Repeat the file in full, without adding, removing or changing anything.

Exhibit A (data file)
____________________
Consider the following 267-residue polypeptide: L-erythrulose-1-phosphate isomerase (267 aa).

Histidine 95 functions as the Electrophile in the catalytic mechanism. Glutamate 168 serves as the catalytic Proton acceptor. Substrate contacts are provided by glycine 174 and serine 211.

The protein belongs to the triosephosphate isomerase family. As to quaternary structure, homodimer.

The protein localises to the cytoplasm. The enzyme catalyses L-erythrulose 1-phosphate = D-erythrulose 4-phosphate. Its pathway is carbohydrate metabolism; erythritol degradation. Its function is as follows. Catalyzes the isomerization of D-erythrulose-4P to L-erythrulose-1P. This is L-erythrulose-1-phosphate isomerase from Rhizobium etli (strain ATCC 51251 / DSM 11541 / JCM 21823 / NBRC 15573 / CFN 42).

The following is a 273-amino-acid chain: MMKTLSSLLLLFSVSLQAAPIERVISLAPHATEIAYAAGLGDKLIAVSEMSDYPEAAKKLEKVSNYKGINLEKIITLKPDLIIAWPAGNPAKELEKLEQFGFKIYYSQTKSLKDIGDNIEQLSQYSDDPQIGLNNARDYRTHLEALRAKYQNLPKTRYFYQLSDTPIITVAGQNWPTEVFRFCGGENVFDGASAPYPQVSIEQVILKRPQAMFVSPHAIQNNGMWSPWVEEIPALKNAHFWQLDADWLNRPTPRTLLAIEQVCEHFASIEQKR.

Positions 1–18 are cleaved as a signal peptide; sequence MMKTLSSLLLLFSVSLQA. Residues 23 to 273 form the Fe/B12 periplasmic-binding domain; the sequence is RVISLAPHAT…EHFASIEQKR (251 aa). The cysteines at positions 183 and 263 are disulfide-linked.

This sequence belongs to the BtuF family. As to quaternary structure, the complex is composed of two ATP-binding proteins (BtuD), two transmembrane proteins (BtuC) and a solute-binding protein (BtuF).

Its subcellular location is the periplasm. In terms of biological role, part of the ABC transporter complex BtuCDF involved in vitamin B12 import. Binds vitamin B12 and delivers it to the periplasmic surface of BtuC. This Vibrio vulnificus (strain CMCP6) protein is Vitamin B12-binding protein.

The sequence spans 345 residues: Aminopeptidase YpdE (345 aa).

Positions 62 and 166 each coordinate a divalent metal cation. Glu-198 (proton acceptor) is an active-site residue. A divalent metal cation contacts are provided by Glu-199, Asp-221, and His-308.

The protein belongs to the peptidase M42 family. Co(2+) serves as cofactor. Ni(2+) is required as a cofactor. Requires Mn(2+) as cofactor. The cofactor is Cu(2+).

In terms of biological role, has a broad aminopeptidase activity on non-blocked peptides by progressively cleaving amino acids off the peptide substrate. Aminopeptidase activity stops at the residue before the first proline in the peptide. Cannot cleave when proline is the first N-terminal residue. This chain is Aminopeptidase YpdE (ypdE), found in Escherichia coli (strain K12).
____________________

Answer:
Consider the following 267-residue polypeptide: L-erythrulose-1-phosphate isomerase (267 aa).

Histidine 95 functions as the Electrophile in the catalytic mechanism. Glutamate 168 serves as the catalytic Proton acceptor. Substrate contacts are provided by glycine 174 and serine 211.

The protein belongs to the triosephosphate isomerase family. As to quaternary structure, homodimer.

The protein localises to the cytoplasm. The enzyme catalyses L-erythrulose 1-phosphate = D-erythrulose 4-phosphate. Its pathway is carbohydrate metabolism; erythritol degradation. Its function is as follows. Catalyzes the isomerization of D-erythrulose-4P to L-erythrulose-1P. This is L-erythrulose-1-phosphate isomerase from Rhizobium etli (strain ATCC 51251 / DSM 11541 / JCM 21823 / NBRC 15573 / CFN 42).

The following is a 273-amino-acid chain: MMKTLSSLLLLFSVSLQAAPIERVISLAPHATEIAYAAGLGDKLIAVSEMSDYPEAAKKLEKVSNYKGINLEKIITLKPDLIIAWPAGNPAKELEKLEQFGFKIYYSQTKSLKDIGDNIEQLSQYSDDPQIGLNNARDYRTHLEALRAKYQNLPKTRYFYQLSDTPIITVAGQNWPTEVFRFCGGENVFDGASAPYPQVSIEQVILKRPQAMFVSPHAIQNNGMWSPWVEEIPALKNAHFWQLDADWLNRPTPRTLLAIEQVCEHFASIEQKR.

Positions 1–18 are cleaved as a signal peptide; sequence MMKTLSSLLLLFSVSLQA. Residues 23 to 273 form the Fe/B12 periplasmic-binding domain; the sequence is RVISLAPHAT…EHFASIEQKR (251 aa). The cysteines at positions 183 and 263 are disulfide-linked.

This sequence belongs to the BtuF family. As to quaternary structure, the complex is composed of two ATP-binding proteins (BtuD), two transmembrane proteins (BtuC) and a solute-binding protein (BtuF).

Its subcellular location is the periplasm. In terms of biological role, part of the ABC transporter complex BtuCDF involved in vitamin B12 import. Binds vitamin B12 and delivers it to the periplasmic surface of BtuC. This Vibrio vulnificus (strain CMCP6) protein is Vitamin B12-binding protein.

The sequence spans 345 residues: Aminopeptidase YpdE (345 aa).

Positions 62 and 166 each coordinate a divalent metal cation. Glu-198 (proton acceptor) is an active-site residue. A divalent metal cation contacts are provided by Glu-199, Asp-221, and His-308.

The protein belongs to the peptidase M42 family. Co(2+) serves as cofactor. Ni(2+) is required as a cofactor. Requires Mn(2+) as cofactor. The cofactor is Cu(2+).

In terms of biological role, has a broad aminopeptidase activity on non-blocked peptides by progressively cleaving amino acids off the peptide substrate. Aminopeptidase activity stops at the residue before the first proline in the peptide. Cannot cleave when proline is the first N-terminal residue. This chain is Aminopeptidase YpdE (ypdE), found in Escherichia coli (strain K12).